6. ljrcustom

    ljrcustom Senior member

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    not a bad article. Thanks for sharing.

    -LR
     
  7. mkarim

    mkarim Senior member

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    Nearly every guy I've ever worked with believes that the only item worth tailoring is a rented tux. They wear everything else right off the rack and assume that it automatically makes them look good because it's "dressy" clothing.

    +100.

    Not only that, but they look at you strange if you do tailor something.
     
  8. chrisb0109

    chrisb0109 Senior member

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    For the sake of posterity...
    the GQ article linked here is an ok guidline but nothing more than entry level information.
    Where GQ repeatedly fails, is by not paying attention to different body frames and types; a massive over-sight on their part. I suspect the young staff at GQ haven't a clue of what real style is.
    Rake thin with good bone structure and symmetry, make up only a small minority of men.
    Therefore, the challenge for GQ (or any other magazine) would be to show how any man can up his look. regardless of his frame, looks or wallet.
    The manufacturers that advertise in GQ should be pissed to see their product mis-represented over and over and over again. Fashion, style, clothes are for everyone and not just impossibly skinny young men in their 20's with nowhere to go in their new clothes anyway.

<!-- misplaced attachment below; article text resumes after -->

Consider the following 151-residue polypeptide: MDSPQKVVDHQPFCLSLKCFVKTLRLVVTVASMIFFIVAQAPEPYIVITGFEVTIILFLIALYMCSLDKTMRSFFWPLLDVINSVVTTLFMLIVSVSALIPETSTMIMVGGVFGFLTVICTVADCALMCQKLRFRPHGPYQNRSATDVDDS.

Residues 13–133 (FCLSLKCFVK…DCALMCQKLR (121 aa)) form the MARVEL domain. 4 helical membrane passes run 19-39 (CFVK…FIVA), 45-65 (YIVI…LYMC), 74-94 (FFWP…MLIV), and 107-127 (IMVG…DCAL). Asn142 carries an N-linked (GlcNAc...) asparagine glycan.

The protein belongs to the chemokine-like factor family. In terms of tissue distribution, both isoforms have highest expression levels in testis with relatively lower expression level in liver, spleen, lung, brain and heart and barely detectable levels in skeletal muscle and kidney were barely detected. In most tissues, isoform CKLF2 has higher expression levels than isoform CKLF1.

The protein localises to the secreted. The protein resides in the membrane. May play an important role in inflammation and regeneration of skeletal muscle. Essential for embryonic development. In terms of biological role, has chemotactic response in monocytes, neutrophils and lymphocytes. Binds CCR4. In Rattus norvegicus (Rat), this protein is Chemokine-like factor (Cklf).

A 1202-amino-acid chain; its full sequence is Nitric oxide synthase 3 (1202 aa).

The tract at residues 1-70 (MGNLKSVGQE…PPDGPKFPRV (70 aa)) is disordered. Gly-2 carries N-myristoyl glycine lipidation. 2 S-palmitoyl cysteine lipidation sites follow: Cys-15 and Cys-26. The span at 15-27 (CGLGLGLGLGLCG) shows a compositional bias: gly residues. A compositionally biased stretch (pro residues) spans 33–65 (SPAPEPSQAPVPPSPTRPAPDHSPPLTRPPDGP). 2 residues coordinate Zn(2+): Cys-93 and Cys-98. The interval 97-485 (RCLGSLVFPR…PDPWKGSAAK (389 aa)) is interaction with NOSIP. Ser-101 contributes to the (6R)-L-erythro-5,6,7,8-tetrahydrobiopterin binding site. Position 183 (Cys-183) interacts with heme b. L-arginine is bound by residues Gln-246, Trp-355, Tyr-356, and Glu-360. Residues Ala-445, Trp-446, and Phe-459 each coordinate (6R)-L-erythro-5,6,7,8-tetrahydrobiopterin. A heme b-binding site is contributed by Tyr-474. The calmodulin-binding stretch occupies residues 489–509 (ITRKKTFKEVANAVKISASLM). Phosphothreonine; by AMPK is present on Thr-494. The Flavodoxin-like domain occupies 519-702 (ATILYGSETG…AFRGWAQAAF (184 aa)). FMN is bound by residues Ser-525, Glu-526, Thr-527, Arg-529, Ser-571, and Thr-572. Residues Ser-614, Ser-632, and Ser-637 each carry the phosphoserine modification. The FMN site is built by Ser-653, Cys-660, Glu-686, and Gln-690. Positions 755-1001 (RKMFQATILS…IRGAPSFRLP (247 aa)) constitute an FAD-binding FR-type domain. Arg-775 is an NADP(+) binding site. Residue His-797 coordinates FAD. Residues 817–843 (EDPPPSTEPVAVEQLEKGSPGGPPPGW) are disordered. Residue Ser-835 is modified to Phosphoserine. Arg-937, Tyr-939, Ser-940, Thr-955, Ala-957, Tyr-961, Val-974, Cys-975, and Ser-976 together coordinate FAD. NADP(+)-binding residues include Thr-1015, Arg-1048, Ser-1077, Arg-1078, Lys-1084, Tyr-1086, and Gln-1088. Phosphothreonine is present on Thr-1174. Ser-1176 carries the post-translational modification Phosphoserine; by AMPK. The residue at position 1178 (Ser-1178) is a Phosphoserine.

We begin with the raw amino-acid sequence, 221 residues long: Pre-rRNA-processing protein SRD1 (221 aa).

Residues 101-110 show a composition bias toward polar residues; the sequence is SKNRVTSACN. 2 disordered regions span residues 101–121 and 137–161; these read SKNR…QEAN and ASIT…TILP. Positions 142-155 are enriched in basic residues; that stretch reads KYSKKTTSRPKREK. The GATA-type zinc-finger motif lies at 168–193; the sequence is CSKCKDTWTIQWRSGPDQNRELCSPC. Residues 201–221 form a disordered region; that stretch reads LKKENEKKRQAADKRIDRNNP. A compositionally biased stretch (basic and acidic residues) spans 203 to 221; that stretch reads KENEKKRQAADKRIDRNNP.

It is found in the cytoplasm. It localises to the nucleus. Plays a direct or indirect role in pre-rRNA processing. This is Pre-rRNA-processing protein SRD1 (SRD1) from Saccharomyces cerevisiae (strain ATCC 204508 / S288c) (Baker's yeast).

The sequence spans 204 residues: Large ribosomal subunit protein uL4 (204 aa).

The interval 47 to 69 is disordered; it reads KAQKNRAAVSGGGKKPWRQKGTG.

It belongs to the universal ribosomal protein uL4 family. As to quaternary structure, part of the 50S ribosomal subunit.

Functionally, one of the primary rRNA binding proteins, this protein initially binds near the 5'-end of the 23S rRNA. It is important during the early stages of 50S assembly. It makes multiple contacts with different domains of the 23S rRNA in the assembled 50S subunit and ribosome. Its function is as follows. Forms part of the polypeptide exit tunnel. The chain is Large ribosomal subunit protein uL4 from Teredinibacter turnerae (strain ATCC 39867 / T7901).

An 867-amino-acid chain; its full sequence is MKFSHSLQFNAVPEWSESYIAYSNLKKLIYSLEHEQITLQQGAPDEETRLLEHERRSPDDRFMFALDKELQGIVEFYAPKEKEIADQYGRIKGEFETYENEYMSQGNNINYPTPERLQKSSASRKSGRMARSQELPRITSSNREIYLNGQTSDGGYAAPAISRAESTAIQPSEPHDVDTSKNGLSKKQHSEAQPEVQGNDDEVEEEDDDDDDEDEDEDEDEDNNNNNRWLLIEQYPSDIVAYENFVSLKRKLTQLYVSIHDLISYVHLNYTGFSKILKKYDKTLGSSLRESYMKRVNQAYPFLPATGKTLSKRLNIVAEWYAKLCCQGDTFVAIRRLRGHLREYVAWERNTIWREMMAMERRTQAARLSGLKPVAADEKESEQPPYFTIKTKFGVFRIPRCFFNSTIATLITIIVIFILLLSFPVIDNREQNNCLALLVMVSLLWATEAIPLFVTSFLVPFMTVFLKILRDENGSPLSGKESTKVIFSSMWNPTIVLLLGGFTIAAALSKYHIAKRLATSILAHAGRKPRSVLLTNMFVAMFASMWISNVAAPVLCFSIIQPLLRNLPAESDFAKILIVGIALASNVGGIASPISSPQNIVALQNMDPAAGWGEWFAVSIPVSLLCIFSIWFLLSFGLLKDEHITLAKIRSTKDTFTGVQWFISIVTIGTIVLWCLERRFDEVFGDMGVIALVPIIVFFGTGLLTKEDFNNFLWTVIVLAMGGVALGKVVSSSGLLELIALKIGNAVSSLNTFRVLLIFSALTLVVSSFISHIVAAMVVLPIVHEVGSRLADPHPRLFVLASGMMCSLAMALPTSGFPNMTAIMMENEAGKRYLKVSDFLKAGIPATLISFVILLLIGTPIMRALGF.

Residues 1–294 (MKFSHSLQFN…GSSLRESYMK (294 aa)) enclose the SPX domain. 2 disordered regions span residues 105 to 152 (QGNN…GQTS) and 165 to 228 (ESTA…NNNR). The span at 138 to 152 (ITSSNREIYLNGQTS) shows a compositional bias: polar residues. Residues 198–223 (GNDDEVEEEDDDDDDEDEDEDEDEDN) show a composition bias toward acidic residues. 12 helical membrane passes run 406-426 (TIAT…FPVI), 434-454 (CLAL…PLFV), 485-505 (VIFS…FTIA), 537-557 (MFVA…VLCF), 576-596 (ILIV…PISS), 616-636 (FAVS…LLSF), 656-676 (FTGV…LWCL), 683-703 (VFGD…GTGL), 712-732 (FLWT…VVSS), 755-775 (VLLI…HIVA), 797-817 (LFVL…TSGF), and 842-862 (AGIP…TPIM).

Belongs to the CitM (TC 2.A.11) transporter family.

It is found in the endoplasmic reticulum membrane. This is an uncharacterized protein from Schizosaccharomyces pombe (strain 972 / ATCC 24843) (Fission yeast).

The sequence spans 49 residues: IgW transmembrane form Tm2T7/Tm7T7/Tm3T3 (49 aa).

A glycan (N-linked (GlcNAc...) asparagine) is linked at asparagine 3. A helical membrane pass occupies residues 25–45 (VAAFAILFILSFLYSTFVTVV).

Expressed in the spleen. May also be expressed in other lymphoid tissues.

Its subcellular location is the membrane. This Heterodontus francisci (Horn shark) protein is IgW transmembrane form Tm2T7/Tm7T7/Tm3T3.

A typical young man in his 20's, trying to reach these impossible prices will look great,
    sitting at home watching TV because now he's broke.
    Whoever is behind these crappy issues of GQ should be fired.
    The only thing in the October 2010 issue worth reading is the Goodfellas article.
    I rate this article [​IMG] [​IMG] [​IMG] [​IMG]



    I hear this over and over again on here. You guys have got to realize that the fashion industry doesn't care about the average man or woman.

    Most young men and women may not have the means to buy the clothing represented in these magazines, but i would wager that a significant portion of these fashion brand's sales come from the small group of young, thin, modelesque people who can afford them.

    While the average middle aged man or woman is more likely to be able to afford these clothes, they aren't interested in buying them. These magazines and advertisers aren't just bullshitting. There is a reason that ads are aimed at a certain group of people. It is making them money.
     
  9. junior varsity

    junior varsity Senior member